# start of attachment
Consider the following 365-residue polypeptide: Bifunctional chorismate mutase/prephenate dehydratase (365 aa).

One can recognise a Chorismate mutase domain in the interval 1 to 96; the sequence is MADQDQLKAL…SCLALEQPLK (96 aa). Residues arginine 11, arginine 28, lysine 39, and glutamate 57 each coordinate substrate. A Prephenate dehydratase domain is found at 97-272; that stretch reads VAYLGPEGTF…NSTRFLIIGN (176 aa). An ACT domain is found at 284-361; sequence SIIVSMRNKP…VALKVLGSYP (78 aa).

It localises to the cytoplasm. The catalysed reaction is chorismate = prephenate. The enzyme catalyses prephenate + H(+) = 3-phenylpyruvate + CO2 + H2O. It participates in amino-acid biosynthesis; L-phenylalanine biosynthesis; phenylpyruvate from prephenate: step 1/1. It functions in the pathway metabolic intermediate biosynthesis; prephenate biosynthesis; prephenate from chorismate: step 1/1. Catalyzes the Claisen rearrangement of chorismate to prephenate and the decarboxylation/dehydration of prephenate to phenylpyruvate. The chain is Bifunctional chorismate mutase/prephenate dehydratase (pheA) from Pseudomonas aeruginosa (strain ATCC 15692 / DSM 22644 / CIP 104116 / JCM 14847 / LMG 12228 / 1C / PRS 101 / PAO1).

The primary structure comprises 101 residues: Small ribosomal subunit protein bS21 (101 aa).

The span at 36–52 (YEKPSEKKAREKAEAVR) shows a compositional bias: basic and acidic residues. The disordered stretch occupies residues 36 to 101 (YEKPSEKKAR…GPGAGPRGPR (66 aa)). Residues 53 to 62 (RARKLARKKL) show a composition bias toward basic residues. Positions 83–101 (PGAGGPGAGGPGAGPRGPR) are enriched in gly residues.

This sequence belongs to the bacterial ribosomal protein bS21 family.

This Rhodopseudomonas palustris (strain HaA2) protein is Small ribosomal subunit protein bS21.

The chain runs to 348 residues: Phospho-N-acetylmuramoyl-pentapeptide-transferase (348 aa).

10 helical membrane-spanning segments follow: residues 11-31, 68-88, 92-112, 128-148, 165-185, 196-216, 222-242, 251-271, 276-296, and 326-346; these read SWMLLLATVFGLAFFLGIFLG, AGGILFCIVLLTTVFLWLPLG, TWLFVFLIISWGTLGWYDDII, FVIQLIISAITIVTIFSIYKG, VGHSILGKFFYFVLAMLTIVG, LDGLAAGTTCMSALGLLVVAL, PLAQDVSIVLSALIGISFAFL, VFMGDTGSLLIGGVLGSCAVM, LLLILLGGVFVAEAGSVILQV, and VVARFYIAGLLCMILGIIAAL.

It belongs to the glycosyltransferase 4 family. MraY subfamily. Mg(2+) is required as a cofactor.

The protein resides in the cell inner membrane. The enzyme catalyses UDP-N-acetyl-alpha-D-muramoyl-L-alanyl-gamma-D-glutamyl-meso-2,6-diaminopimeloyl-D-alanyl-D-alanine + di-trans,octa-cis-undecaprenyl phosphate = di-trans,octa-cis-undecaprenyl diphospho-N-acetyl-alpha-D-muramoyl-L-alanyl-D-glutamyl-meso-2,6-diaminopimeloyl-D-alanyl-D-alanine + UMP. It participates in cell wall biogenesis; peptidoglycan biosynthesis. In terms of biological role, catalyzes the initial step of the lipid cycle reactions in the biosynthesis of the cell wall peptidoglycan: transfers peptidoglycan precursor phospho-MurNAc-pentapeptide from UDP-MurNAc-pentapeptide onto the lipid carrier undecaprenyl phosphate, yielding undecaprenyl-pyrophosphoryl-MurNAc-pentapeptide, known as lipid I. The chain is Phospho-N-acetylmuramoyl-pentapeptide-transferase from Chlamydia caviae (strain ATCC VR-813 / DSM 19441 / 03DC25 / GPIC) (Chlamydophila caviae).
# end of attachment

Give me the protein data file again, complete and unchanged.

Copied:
Consider the following 365-residue polypeptide: Bifunctional chorismate mutase/prephenate dehydratase (365 aa).

One can recognise a Chorismate mutase domain in the interval 1 to 96; the sequence is MADQDQLKAL…SCLALEQPLK (96 aa). Residues arginine 11, arginine 28, lysine 39, and glutamate 57 each coordinate substrate. A Prephenate dehydratase domain is found at 97-272; that stretch reads VAYLGPEGTF…NSTRFLIIGN (176 aa). An ACT domain is found at 284-361; sequence SIIVSMRNKP…VALKVLGSYP (78 aa).

It localises to the cytoplasm. The catalysed reaction is chorismate = prephenate. The enzyme catalyses prephenate + H(+) = 3-phenylpyruvate + CO2 + H2O. It participates in amino-acid biosynthesis; L-phenylalanine biosynthesis; phenylpyruvate from prephenate: step 1/1. It functions in the pathway metabolic intermediate biosynthesis; prephenate biosynthesis; prephenate from chorismate: step 1/1. Catalyzes the Claisen rearrangement of chorismate to prephenate and the decarboxylation/dehydration of prephenate to phenylpyruvate. The chain is Bifunctional chorismate mutase/prephenate dehydratase (pheA) from Pseudomonas aeruginosa (strain ATCC 15692 / DSM 22644 / CIP 104116 / JCM 14847 / LMG 12228 / 1C / PRS 101 / PAO1).

The primary structure comprises 101 residues: Small ribosomal subunit protein bS21 (101 aa).

The span at 36–52 (YEKPSEKKAREKAEAVR) shows a compositional bias: basic and acidic residues. The disordered stretch occupies residues 36 to 101 (YEKPSEKKAR…GPGAGPRGPR (66 aa)). Residues 53 to 62 (RARKLARKKL) show a composition bias toward basic residues. Positions 83–101 (PGAGGPGAGGPGAGPRGPR) are enriched in gly residues.

This sequence belongs to the bacterial ribosomal protein bS21 family.

This Rhodopseudomonas palustris (strain HaA2) protein is Small ribosomal subunit protein bS21.

The chain runs to 348 residues: Phospho-N-acetylmuramoyl-pentapeptide-transferase (348 aa).

10 helical membrane-spanning segments follow: residues 11-31, 68-88, 92-112, 128-148, 165-185, 196-216, 222-242, 251-271, 276-296, and 326-346; these read SWMLLLATVFGLAFFLGIFLG, AGGILFCIVLLTTVFLWLPLG, TWLFVFLIISWGTLGWYDDII, FVIQLIISAITIVTIFSIYKG, VGHSILGKFFYFVLAMLTIVG, LDGLAAGTTCMSALGLLVVAL, PLAQDVSIVLSALIGISFAFL, VFMGDTGSLLIGGVLGSCAVM, LLLILLGGVFVAEAGSVILQV, and VVARFYIAGLLCMILGIIAAL.

It belongs to the glycosyltransferase 4 family. MraY subfamily. Mg(2+) is required as a cofactor.

The protein resides in the cell inner membrane. The enzyme catalyses UDP-N-acetyl-alpha-D-muramoyl-L-alanyl-gamma-D-glutamyl-meso-2,6-diaminopimeloyl-D-alanyl-D-alanine + di-trans,octa-cis-undecaprenyl phosphate = di-trans,octa-cis-undecaprenyl diphospho-N-acetyl-alpha-D-muramoyl-L-alanyl-D-glutamyl-meso-2,6-diaminopimeloyl-D-alanyl-D-alanine + UMP. It participates in cell wall biogenesis; peptidoglycan biosynthesis. In terms of biological role, catalyzes the initial step of the lipid cycle reactions in the biosynthesis of the cell wall peptidoglycan: transfers peptidoglycan precursor phospho-MurNAc-pentapeptide from UDP-MurNAc-pentapeptide onto the lipid carrier undecaprenyl phosphate, yielding undecaprenyl-pyrophosphoryl-MurNAc-pentapeptide, known as lipid I. The chain is Phospho-N-acetylmuramoyl-pentapeptide-transferase from Chlamydia caviae (strain ATCC VR-813 / DSM 19441 / 03DC25 / GPIC) (Chlamydophila caviae).